The Spreadsheet Conundrum

Ken Pugh ken@kenpugh.comhttps://kenpugh.com

The spreadsheet is a simple analogy to allocate responsibilities for many organizational and design decisions you need to make.† Responsibilities can be assigned by rows, by columns, or by some combination of the two.† The spreadsheet conundrum gives you suggestions on how you can do that assignment.†

An Insurance Example

For example, in an insurance company, there are different types of policies and different activities for each of the policies.

 Type/Activity

Sell Policy

Renew Policy

Pay Claim

Audit Claims

Farm

 

 

 

 

Home

 

 

 

 

Life

 

 

 

 

Auto

 

 

 

 

The responsibilities could be assigned so that each activity for a policy type is performed by the same unit (individual, team, or larger). †This is shown by the ovals on the row which encompass one unitís responsibilities

 Type/Activity

Sell Policy

Renew Policy

Pay Claim

Audit Claims

Farm

 

 

 

 

Home

 

 

 

 

Life

 

 

 

 

Auto

 

 

 

 

Alternatively, the responsibilities could be assigned so that for each activity the same unit is responsible for all types of policies. †This is shown by the ovals on the columns which encompass one unitís responsibilities:†

 Type/Activity

Sell Policy

Renew Policy

Pay Claim

Audit Claims

Farm

 

 

 

 

Home

 

 

 

 

Life

 

 

 

 

Auto

 

 

 

 

 


 

Note that one unit might be responsible for two or more of the activities.†† For example, Sell Policy and Renew Policy might be the responsibility of the same unit.†† This could be shown as:

 Type/Activity

Sell Policy

Renew Policy

Pay Claim

Audit Claims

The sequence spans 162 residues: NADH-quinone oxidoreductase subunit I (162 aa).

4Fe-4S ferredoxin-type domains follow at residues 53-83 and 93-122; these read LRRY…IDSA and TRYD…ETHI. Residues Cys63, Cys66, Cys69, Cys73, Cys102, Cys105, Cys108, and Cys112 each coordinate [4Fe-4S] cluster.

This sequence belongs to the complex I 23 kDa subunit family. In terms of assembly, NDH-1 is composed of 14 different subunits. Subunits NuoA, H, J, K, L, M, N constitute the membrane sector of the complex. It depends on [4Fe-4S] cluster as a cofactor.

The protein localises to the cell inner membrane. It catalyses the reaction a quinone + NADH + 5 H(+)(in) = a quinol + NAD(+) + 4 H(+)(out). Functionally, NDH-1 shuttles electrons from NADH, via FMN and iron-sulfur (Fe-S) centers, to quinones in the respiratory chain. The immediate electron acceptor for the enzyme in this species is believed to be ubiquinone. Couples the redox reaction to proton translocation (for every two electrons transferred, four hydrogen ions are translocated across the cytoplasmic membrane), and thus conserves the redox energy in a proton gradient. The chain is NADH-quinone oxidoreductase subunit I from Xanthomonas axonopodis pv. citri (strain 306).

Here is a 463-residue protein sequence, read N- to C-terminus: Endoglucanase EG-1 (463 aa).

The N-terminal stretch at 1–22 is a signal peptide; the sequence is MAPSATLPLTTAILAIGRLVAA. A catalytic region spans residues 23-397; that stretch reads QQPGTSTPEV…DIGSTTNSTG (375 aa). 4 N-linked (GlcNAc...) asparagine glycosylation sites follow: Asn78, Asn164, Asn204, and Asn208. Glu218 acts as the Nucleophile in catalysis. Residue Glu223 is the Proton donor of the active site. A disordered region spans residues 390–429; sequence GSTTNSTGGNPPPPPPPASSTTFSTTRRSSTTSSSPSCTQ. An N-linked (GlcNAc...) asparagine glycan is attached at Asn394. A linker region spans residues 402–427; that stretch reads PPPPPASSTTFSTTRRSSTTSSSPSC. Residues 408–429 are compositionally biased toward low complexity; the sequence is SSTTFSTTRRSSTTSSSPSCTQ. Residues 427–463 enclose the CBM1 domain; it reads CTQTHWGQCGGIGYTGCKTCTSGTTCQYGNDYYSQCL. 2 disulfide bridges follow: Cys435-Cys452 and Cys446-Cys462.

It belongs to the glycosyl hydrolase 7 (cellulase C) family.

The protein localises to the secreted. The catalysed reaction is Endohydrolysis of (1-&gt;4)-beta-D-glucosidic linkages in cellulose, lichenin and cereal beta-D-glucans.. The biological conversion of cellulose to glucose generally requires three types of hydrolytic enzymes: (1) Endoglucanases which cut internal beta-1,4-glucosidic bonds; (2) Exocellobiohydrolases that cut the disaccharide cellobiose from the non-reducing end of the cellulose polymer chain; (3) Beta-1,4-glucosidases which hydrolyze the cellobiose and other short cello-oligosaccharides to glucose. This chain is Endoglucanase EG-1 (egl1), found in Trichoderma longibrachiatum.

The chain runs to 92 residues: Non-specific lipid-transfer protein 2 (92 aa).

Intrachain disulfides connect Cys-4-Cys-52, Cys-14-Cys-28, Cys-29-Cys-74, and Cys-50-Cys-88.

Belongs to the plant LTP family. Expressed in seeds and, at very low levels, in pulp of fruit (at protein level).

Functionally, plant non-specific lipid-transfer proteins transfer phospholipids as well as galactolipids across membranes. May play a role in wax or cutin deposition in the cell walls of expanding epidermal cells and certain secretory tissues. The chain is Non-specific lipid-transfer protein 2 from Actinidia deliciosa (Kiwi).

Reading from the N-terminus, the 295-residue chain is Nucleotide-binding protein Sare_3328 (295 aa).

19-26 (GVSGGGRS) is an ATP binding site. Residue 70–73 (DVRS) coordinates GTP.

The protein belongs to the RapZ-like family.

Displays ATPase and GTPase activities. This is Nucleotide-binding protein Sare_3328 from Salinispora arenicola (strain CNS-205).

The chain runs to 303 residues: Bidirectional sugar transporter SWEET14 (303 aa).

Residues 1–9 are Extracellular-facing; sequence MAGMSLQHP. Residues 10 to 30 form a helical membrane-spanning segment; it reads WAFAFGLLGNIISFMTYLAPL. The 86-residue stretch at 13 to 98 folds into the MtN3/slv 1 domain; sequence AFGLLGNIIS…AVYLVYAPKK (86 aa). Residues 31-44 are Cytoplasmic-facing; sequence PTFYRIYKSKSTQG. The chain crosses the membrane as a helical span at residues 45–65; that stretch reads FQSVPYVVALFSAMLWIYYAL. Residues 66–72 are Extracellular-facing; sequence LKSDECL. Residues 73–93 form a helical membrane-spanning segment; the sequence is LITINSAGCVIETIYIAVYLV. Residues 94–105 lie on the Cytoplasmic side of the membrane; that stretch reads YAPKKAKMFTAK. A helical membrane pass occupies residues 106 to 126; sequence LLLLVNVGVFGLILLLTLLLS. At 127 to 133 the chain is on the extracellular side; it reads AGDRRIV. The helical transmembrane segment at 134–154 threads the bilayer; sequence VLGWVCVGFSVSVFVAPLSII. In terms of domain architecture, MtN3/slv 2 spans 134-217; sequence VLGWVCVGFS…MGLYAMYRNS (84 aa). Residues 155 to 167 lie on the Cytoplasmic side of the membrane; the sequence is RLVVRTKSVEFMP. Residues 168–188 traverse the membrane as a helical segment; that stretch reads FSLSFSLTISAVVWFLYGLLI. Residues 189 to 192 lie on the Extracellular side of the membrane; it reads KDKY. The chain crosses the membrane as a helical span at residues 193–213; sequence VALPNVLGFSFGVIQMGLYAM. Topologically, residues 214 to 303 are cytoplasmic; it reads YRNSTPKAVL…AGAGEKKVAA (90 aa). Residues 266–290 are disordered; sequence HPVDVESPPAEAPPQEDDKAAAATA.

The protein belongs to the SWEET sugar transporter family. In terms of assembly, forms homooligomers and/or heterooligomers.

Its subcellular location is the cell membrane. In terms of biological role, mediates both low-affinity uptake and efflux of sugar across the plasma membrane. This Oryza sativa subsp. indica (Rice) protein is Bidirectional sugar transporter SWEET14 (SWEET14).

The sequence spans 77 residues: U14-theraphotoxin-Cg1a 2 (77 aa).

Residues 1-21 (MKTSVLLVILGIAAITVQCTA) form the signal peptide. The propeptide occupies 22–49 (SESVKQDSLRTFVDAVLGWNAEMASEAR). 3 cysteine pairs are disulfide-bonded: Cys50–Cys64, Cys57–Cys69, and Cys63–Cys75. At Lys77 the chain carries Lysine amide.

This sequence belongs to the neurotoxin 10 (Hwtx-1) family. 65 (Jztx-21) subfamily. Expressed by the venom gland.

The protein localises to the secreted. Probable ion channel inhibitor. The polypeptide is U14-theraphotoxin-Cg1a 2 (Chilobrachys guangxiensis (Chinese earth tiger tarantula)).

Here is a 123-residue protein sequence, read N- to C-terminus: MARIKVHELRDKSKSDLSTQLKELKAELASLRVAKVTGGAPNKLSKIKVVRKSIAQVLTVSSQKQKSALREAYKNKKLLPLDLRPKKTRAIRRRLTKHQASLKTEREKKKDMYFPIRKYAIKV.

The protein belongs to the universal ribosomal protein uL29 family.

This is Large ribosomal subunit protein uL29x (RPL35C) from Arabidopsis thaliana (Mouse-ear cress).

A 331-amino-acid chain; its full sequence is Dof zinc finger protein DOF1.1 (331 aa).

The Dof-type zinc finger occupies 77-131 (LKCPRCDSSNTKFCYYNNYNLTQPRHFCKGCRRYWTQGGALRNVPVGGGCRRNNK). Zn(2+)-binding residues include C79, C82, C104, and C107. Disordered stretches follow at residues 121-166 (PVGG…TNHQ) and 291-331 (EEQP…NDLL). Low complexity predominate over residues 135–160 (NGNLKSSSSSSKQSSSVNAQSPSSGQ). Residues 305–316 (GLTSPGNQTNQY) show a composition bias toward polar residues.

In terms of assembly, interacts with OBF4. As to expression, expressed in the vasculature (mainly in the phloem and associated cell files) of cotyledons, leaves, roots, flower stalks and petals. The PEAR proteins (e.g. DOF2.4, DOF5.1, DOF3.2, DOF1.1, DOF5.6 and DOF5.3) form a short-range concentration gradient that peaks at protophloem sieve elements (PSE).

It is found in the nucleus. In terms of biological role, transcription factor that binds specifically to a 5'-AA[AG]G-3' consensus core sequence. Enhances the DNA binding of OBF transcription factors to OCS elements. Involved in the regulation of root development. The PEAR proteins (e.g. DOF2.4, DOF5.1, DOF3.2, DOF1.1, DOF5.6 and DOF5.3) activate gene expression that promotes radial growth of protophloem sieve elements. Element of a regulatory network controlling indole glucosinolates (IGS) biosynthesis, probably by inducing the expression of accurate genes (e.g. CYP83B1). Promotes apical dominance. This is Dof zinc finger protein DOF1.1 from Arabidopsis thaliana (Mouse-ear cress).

Farm

 

 

 

 

Home

 

 

 

 

Life

 

 

 

 

Auto

 

 

 

 

Another alternative is to assign units to most of the activities for a policy type and then one unit for one activity (e.g. Audit Claims) across all policies.††

 Type/Activity

Sell Policy

Renew Policy

Pay Claim

Audit Claims

Farm

 

 

 

 

Home

 

 

 

 

Life

 

 

 

 

Auto

 

 

 

 

 

A Development Example

In a software development, there are different products and different activities to provide each product.†† The activities for each product might be the responsibility of a single unit or multiple products might be shared by the same unit.†† In this case, the units represent complete cross-functional teams.†

 Activity/Product

Product 1

Product 2

Product 3

User Interface

 

 

 

Backend

 

 

 

Customer

 

 

 

Testing

 

 

 

User Experience

 

 

 

Security

 

 

 

Infrastructure

 

 

 

Data Analysis

 

 

 

External Acquisitions

 

 

 

 


 

One could assign responsibilities for each activity to a unit:††

 Activity/Product

Product 1

Product 2

Product 3

User Interface

 

 

 

Backend

 

 

 

Customer

 

 

 

Testing

 

 

 

User Experience

 

 

 

Security

 

 

 

fInfrastructure

 

 

 

Data Analysis

 

 

 

External Acquisitions

 

 

 

Some of the activities for a product might be the responsibility of a unit.† Other activities (e.g. infrastructure) are performed by unit for all projects.†† There are many possibilities in which responsibilities are arranged by product and activity. †This is just one of them.

 Activity/Product

Product 1

Product 2

Product 3

User Interface

 

 

 

Backend

 

 

 

Customer

 

 

 

Testing

 

 

 

User Experience

 

 

 

Security

 

 

 

Infrastructure

 

 

 

Data Analysis

 

 

 

External Acquisitions

 

 

 

 

For some activities, there could be two more units that provide that activity for different products.† For example, two units might provide User Experience for different products:

 Activity/Product

Product 1

Product 2

Product 3

User Experience

 

 

 

 

Tradeoffs

There are tradeoffs in how you assign the responsibilities.†† Your decisions are based on organizational and design principles, context, the group structure, the complexity of the responsibilities, commonality, and so forth.†† The spreadsheet gives a simple diagram to discuss the potential groupings and tradeoffs.

You might try creating a spreadsheet for your current allocation of responsibilities to see how they line up.†

References

Section 3.11 in Prefactoring: Extreme Abstraction, Extreme Separation, Extreme Readability